Consider what you know about art. Almost everyone is familiar with Leonardo da Vinci’s Mona Lisa, Michelangelo’s David and the Sistine Chapel Ceiling, and Botticelli’s The Birth of Venus. Most people have at least seen Andy Warhol’s work, (the Campbell’s Soup cans and his bright, silk-screened celebrity portraits), even if they aren’t familiar with the artist—who is, by the way, the author of the quote, “In the future, everyone will be famous for fifteen minutes.” On the local scene, there are quite a few of us who can look at a painting, drawing or print by a Sumter artist and say, “That’s a Davenport” (or a Metz, or an Ackerman).
But occasionally, art can be pretty elusive as far as understanding what the creator intended. The Accessibility Project filled downtown Sumter with installation art for a month every fall in the early 2000’s, with the most common reaction being, “What on earth is that?”
The Sumter County Gallery of Art will host an Artist’s Talk on Friday, November 9, 2012 that gives viewers the chance to ask the artist all about his intentions, his methods, and his message. Following an opening reception for the Colin Quashie/Fahama Pecou showing from 5 to 7 p.m., painter Fahama Pecou will address those in attendance. A prolific and talented painter, Pecou’s exhibition, Native Sun, focuses on contemporary society, particularly the culture of hip-hop.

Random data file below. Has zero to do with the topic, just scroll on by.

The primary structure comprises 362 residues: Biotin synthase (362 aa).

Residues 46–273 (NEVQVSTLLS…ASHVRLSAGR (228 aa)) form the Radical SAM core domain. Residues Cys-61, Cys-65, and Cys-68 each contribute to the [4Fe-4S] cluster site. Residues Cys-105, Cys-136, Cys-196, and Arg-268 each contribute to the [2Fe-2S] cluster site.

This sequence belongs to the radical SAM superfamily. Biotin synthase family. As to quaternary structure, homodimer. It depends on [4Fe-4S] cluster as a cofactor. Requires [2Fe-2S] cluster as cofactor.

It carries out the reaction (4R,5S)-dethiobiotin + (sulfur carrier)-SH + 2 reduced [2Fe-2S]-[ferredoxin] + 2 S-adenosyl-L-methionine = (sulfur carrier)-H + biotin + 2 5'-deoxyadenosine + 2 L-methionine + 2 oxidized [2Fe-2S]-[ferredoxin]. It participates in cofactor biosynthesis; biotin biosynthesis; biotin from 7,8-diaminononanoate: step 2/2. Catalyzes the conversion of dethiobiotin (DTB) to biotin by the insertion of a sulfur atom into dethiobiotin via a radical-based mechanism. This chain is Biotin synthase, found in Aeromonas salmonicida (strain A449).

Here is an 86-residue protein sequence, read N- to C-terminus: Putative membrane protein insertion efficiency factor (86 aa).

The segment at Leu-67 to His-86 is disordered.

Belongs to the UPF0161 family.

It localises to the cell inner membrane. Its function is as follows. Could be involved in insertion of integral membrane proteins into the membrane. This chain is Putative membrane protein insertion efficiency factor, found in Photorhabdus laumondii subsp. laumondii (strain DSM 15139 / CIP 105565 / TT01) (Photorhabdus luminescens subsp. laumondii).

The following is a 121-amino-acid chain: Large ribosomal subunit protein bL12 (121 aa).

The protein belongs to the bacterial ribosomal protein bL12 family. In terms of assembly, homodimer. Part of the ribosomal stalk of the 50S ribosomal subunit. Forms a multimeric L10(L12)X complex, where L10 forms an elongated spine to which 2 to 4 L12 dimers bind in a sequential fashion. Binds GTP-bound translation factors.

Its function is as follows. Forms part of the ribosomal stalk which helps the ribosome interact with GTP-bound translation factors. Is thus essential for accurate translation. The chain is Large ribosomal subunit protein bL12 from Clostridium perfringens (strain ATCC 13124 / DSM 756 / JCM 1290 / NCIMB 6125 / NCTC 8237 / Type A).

The artist explains:
“My work can be viewed as meditations on contemporary popular culture…. I appear in my work not in an autobiographical sense, but as an allegory. My character becomes a stand-in to represent black masculinity and both the realities and fantasies projected from and onto black male bodies. I seek to challenge the expectations around black men and…society in general…. The end result is a parody on our obsession with celebrity, our exploitation of black masculinity and the divide that racial ignorance and stereotypes perpetuate.”
Ultimately, his goal is to promote an understanding of our diversity. Pecou’s work is surprisingly accessible, and people who might normally feel just a bit inhibited from asking an artist to explain what he’s doing may feel more comfortable after discovering that this award-winning painter, performer and video artist, whose work has been featured in numerous prestigious and popular magazines (including Harper’s Bazaar and NY Arts), who has had his work exhibited from South America to Switzerland…is from Hartsville, South Carolina. Yes, he is one of our own—and this is his first showing in the place of his childhood.
The exhibition will continue until January 11, 2013. The Sumter County Gallery of Art is located at 200 Hasel Street (next door to Patriot Hall). For more info, please call (803) 775-0543, e-mail firstname.lastname@example.org., or check out their website. The Gallery is open Tuesday through Saturday from 11 a.m. to 5 p.m., and Sunday from 1:30 to 5 p.m. There is no admission charge, but donations are accepted. It is closed on Mondays and major holidays.
Join the members of the Sumter County Gallery of Art on November 9, 2012 as they celebrate the opening of Pecou’s Native Sun: Fahamu Pecou, 2009 to Now and Colin Quashie’s The Plantation (Plan-ta-Shun). Admission for Gallery members is free; the public is invited for a suggested $5 donation. The reception begins at 5 p.m., with Pecou’s talk scheduled to start at 7:05 p.m. Enjoy fine art, refreshments—and a chance to ask the artist, well, “What on earth is that?” An accomplished writer and sought-after speaker (almost a Renaissance man), Pecou should definitely have some interesting answers!